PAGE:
Energy companies building wind farms off the Dutch coast are poised to withhold offering their green electricity to the wholesale market and instead sell some of it directly to large corporates.
Traditionally, developers of offshore wind farms have relied on government subsidy payments to guarantee income. However, with substantial cuts in the support, the operators are now reportedly looking at new avenues to secure their future revenue.
One of the reported ways is the locking of large electricity consumers into multi-year supply contracts (Power Purchase agreements, PPAs). The consumers could be industrial corporates that run heavy machinery or technology companies that need electricity for energy-intensive data centers. Kirsten Barnhoorn, a manager of strategic partner management at Eneco, stated that they were talking to clients about PPAs from planned projects like Borssele 3 and 4.
Eneco together with their project partners Royal Dutch Shell, Van Oord, and Mitsubishi/DGE won a tender last year to build 700 megawatts of offshore wind capacity across two sites, namely Borssele 3 and 4. It is also reported that the Dutch power producer counts Google, Dutch Railways, FujiFilm, among its renewable energy buyers.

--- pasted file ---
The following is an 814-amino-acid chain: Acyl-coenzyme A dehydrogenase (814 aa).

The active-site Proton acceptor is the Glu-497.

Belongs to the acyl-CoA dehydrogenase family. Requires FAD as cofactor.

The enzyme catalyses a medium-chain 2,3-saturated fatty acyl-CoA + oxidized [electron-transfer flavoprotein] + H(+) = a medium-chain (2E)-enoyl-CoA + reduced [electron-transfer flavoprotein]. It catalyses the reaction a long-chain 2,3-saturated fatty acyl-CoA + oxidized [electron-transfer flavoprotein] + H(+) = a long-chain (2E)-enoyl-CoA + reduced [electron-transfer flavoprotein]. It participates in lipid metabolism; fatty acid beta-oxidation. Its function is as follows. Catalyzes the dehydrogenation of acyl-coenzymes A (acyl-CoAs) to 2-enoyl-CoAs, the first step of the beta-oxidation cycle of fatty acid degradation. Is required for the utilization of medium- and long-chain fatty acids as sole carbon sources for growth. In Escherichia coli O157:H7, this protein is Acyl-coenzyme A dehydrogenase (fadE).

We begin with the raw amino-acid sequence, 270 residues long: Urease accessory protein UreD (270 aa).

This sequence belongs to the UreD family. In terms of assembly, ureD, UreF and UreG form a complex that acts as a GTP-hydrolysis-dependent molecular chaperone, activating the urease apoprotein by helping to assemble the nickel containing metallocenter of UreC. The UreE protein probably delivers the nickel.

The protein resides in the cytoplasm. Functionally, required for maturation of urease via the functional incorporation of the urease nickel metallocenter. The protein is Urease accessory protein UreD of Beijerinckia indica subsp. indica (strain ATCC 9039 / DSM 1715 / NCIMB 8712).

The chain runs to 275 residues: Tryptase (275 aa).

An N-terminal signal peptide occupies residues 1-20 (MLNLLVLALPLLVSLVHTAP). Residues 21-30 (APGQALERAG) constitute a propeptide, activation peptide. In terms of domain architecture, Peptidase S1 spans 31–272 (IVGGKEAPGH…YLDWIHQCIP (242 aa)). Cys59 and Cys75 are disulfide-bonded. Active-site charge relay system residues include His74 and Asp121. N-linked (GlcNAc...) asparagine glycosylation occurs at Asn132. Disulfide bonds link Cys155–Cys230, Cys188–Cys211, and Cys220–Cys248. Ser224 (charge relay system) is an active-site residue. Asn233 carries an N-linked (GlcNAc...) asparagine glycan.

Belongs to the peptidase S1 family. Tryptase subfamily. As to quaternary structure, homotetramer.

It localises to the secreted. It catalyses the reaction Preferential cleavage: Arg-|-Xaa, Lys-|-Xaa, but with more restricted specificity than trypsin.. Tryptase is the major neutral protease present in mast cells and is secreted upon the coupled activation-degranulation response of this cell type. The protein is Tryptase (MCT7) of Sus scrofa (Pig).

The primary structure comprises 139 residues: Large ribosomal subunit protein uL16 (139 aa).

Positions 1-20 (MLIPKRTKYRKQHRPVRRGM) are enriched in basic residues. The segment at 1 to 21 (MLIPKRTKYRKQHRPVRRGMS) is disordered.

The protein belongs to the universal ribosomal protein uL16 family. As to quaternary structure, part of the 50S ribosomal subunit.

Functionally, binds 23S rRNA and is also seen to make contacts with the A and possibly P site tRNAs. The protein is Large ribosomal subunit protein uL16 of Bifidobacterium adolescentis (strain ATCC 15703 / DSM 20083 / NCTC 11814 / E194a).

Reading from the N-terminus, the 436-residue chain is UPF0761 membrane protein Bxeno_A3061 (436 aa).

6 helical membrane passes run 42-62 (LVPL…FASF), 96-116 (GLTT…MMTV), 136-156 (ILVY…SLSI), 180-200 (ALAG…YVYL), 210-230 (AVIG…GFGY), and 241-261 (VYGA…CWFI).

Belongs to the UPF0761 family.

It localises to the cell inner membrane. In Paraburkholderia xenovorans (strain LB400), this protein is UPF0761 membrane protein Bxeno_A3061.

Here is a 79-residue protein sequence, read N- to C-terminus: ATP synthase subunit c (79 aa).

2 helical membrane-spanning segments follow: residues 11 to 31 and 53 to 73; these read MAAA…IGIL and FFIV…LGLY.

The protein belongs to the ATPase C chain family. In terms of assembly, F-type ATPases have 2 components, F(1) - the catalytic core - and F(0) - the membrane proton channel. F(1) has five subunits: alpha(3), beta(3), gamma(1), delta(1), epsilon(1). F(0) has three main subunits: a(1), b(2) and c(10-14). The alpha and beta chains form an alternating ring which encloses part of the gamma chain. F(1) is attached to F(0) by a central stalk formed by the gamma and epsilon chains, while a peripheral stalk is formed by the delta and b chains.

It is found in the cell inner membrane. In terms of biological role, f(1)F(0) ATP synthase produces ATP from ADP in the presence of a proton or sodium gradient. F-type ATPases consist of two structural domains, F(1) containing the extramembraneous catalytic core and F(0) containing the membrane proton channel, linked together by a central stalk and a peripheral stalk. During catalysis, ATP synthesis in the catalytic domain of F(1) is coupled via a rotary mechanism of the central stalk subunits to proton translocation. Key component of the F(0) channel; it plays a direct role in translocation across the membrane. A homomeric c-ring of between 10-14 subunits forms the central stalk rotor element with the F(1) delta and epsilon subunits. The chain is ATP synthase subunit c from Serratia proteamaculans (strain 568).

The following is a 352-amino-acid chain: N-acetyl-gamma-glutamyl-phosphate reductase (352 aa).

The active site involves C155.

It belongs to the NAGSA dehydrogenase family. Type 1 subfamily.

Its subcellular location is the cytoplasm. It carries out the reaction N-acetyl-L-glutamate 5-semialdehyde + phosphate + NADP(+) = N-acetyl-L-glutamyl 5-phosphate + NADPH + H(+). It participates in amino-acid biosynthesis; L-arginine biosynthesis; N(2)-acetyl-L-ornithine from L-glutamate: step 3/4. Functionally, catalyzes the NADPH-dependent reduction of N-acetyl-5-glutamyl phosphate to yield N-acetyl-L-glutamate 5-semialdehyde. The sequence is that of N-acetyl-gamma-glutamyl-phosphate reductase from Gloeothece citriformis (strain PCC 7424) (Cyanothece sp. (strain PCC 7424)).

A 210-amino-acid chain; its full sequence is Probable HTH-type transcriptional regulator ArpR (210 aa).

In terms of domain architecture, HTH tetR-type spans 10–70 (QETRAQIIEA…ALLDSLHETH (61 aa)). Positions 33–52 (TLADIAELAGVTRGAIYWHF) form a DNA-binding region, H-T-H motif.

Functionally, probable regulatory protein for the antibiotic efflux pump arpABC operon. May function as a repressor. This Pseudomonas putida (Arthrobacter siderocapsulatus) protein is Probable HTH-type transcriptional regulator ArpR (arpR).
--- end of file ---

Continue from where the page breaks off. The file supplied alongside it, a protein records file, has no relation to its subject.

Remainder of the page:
The rival offshore wind builder, DONG Energy, which has a Dutch government contract to build offshore wind farms at Borssele 1 and 2, was also reportedly considering securing a large corporate buyer. It has been reported that the tech giant, Microsoft which had located one of its large European data centres in the Netherlands, could be one of the potential customers for Eneco and DONG Energy. Renewable energy strategist at Microsoft, Vanessa Miler-Fels, stated that they were very interested in offshore wind development.
Meanwhile, for corporate buyers, securing green energy contracts could help improve sustainability credentials and also get clarity on aspects of supply and future energy prices.